Dr. Dunavin on Frontline Treatment in Myelofibrosis

Neil Dunavin, MD, MS
Published: Monday, Jan 20, 2020



Neil Dunavin, MD, MS, assistant professor of medicine, School of Medicine, University of California, San Francisco (UCSF), UCSF Helen Diller Family Comprehensive Cancer Center, discusses frontline treatment in myelofibrosis.

Myelofibrosis is a highly symptomatic disease, explains Dunavin. Patients with myelofibrosis may have low blood counts that require transfusion, fatigue, sweats, and enlarged spleens.

Ruxolitinib (Jakafi) is the current frontline standard of care for patients with myelofibrosis who have adequate blood counts, says Dunavin. In November 2011, the oral JAK1/2 inhibitor became the first drug to receive regulatory approval for the treatment of patients with myelofibrosis.
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Neil Dunavin, MD, MS, assistant professor of medicine, School of Medicine, University of California, San Francisco (UCSF), UCSF Helen Diller Family Comprehensive Cancer Center, discusses frontline treatment in myelofibrosis.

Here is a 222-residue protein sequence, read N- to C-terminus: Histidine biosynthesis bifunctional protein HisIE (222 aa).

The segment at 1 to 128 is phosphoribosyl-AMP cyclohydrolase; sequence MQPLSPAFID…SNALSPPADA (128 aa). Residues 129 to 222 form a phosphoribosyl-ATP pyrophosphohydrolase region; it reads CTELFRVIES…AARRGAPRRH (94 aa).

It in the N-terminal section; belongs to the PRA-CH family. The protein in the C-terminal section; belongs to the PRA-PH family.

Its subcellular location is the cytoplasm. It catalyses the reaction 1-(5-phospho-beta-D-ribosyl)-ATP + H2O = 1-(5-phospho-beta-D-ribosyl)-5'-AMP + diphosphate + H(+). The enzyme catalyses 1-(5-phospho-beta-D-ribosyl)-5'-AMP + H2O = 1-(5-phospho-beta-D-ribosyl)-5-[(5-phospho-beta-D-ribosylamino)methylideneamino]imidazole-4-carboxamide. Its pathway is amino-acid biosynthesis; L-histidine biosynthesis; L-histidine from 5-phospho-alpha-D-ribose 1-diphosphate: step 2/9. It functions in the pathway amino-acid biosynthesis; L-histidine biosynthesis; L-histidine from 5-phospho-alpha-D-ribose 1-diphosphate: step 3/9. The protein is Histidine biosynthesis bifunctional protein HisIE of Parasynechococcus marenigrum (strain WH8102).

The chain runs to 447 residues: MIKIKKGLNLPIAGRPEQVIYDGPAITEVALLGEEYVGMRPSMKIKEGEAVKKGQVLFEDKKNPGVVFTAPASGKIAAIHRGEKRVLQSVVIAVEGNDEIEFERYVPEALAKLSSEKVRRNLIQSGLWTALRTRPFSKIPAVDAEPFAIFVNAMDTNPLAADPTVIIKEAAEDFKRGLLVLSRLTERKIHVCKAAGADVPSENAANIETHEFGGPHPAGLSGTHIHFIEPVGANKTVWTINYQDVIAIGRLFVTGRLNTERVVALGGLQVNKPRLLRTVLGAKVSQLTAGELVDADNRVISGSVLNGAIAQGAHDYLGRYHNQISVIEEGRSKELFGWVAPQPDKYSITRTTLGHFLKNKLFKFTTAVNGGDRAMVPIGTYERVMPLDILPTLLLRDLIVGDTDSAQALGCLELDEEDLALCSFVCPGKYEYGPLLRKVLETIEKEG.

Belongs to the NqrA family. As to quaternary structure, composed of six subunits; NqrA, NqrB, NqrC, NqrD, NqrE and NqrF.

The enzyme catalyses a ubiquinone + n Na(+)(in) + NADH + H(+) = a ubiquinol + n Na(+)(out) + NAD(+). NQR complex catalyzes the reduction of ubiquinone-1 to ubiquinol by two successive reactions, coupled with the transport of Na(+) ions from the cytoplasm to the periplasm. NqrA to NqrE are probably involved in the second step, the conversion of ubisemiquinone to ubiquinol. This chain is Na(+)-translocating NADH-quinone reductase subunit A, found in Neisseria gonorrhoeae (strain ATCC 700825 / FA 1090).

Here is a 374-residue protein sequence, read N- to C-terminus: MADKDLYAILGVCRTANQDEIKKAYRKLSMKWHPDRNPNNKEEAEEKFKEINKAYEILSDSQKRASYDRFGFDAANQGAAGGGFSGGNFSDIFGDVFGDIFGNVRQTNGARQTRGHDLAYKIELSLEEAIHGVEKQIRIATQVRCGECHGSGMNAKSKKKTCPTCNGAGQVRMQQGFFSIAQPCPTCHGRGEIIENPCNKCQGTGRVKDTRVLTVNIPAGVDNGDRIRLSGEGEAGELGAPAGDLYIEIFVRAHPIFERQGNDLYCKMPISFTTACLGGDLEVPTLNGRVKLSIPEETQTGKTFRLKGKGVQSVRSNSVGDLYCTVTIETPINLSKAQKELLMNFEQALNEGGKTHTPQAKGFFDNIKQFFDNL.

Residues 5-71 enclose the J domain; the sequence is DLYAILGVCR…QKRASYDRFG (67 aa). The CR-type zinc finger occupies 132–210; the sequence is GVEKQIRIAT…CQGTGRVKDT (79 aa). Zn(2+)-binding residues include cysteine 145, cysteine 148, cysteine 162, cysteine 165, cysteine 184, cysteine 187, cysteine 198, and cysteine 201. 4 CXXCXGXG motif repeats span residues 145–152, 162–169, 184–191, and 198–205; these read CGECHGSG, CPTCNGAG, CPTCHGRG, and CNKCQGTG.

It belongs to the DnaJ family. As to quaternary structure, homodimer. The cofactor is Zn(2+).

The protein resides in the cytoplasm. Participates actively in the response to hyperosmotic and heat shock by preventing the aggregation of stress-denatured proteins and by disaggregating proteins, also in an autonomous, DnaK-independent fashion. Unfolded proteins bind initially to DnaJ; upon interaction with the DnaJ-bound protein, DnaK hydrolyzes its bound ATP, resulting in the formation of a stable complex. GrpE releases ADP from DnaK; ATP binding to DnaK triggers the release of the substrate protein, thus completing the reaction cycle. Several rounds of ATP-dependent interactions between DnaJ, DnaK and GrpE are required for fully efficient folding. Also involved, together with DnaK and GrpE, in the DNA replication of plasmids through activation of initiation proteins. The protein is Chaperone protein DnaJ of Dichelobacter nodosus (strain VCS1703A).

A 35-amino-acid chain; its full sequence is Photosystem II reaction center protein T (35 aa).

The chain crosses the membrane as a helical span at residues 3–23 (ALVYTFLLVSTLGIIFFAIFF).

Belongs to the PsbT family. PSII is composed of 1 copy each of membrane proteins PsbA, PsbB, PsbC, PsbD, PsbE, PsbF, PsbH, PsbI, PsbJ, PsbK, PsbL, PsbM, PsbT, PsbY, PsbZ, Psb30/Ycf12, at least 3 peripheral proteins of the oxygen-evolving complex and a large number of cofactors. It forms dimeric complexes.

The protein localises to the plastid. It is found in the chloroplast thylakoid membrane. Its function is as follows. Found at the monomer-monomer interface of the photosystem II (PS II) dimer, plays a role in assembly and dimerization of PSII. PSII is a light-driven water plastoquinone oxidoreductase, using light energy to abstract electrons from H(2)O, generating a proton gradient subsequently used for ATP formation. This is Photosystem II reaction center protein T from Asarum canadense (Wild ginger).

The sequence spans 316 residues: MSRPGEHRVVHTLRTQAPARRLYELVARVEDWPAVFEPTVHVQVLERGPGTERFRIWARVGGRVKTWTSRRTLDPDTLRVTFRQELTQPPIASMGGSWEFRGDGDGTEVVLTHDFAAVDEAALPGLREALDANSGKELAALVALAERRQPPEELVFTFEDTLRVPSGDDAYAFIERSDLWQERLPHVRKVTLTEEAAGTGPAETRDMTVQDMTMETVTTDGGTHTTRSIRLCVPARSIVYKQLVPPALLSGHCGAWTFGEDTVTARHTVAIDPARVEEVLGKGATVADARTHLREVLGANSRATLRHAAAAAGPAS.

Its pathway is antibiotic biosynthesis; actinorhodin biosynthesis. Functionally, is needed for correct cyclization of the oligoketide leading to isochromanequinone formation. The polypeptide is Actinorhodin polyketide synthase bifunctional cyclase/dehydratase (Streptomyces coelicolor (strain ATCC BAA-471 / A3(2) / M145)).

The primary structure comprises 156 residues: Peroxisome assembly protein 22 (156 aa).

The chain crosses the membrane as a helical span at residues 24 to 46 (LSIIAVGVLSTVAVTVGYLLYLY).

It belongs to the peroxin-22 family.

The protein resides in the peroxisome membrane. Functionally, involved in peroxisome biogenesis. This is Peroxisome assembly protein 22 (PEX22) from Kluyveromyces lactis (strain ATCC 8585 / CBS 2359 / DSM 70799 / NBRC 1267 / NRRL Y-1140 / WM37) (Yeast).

Myelofibrosis is a highly symptomatic disease, explains Dunavin. Patients with myelofibrosis may have low blood counts that require transfusion, fatigue, sweats, and enlarged spleens.

Ruxolitinib (Jakafi) is the current frontline standard of care for patients with myelofibrosis who have adequate blood counts, says Dunavin. In November 2011, the oral JAK1/2 inhibitor became the first drug to receive regulatory approval for the treatment of patients with myelofibrosis.



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